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Lehigh University logo
Lehigh University logo

Ian Rubinoff

Fiber-Based Polarization Sensitive Optical Coherence Tomography

Department: Electrical and Computer Engineering
Advisor: Chao Zhou

Optical Coherence Tomography (OCT) is a non-invasive, light-based bio imaging device that can depth-resolve tissue structures at micrometer resolutions.  A functional extension of this technology, called Polarization Sensitive OCT (PSOCT), illuminates a sample with multiple light polarizations to produce an image that provides additional structural information, including birefringence and depolarization effects.  For the better part of the last 20 years, PSOCT has required fine-tuned, free-space optical hardware to produce this effect.  However, in recent years, Baumann et. al (2012) and Wang et. al (2014) have proposed a method of PSOCT using spatially multiplexed polarizations to enable the use of an entirely fiber-based system.  Fiber-based OCT systems are simpler to produce and maintain, less expensive than free-space systems, and can be used in conjunction with an endoscopic probe.  In this project, we have applied the methods proposed by Baumann et. al. and Wang et. al. to build a prototype fiber-based PSOCT system using a 1050 nm wavelength-swept VCSEL laser (Thorlabs).  We have achieved polarization multiplexed images, from which we have extracted birefringence information, including phase retardation and degree of polarization uniformity (DOPU).  Here, we present polarization sensitive images of a human finger and chicken breast to demonstrate the effectiveness of our system.  In the future, we hope to apply a Jones Matrix algorithm, which will enable the acquisition of phase retardation from a fiber optic probe.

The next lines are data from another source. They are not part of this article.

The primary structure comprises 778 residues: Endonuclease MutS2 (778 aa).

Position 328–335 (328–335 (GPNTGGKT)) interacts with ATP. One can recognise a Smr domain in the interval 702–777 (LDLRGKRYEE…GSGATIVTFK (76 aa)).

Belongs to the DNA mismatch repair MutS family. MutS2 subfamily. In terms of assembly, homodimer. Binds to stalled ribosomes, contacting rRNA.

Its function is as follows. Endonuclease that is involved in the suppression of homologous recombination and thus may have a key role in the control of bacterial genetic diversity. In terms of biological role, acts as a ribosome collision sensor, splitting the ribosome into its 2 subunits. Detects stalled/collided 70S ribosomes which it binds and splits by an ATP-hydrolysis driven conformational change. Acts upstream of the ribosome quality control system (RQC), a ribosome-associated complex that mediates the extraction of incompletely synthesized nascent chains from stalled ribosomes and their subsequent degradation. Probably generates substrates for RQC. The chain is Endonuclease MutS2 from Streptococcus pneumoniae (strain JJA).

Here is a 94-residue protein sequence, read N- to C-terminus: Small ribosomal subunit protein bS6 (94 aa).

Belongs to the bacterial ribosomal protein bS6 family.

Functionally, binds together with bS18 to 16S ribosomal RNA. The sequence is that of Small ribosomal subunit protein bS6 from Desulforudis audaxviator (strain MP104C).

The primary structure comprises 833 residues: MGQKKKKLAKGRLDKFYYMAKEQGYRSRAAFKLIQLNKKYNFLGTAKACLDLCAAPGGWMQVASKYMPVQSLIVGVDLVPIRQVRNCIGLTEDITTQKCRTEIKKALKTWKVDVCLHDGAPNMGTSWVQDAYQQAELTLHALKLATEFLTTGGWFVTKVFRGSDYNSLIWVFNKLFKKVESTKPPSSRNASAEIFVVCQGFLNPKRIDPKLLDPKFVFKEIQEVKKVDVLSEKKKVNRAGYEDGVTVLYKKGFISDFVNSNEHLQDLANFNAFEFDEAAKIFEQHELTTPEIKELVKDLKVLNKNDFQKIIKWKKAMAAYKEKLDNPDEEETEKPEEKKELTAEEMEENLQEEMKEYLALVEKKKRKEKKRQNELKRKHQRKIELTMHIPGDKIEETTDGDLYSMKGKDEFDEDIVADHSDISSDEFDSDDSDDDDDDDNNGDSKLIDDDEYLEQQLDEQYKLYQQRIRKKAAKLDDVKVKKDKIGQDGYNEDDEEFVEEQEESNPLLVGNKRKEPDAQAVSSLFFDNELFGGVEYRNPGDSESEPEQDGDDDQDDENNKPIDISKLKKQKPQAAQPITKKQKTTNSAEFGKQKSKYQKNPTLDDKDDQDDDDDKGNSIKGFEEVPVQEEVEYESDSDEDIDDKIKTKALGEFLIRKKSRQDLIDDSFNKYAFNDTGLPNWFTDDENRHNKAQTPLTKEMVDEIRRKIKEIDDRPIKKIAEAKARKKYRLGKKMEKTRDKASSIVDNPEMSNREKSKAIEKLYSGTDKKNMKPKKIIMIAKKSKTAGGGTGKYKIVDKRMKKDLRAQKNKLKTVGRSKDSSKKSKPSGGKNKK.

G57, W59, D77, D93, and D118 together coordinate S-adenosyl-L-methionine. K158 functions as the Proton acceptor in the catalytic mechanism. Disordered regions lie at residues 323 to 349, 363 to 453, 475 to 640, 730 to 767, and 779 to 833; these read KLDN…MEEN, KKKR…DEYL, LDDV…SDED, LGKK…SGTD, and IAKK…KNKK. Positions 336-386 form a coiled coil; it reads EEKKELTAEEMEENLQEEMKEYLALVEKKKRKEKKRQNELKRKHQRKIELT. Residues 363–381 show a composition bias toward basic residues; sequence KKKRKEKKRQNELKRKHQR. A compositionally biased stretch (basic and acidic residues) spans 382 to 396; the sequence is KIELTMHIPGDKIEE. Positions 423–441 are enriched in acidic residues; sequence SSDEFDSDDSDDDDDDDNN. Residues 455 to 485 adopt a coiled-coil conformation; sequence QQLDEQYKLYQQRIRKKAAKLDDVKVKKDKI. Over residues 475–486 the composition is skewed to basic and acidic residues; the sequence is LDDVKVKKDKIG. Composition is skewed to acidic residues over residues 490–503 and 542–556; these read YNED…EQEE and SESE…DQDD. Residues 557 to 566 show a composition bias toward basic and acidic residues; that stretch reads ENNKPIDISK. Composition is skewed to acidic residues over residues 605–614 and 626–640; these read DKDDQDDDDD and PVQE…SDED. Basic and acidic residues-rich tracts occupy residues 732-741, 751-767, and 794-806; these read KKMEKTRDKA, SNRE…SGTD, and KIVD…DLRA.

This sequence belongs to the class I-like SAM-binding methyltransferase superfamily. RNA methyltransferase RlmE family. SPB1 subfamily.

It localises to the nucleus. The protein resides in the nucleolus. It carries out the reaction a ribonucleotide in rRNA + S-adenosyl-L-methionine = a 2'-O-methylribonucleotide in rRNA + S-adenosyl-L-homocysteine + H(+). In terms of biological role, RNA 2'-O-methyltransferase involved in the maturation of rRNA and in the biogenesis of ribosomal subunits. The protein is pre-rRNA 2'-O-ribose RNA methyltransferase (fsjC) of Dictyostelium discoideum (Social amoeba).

About Ian Rubinoff:
Ian Rubinoff is a senior at Lehigh University in the IDEAS program, studying concentrations in Electrical Engineering and Physics. For the last year, Ian has worked with Professor Chao Zhou’s research group to study optical coherence tomography and provide solutions to the obstacles faced in this field. In July of 2016, he and a fellow graduate student began construction on a fiber-based polarization sensitive optical coherence tomography system. For the last two semesters, Ian has worked to optimize the hardware and software of this system.

When he graduates this May, Ian intends on attending graduate school to continue his research with optical coherence tomography.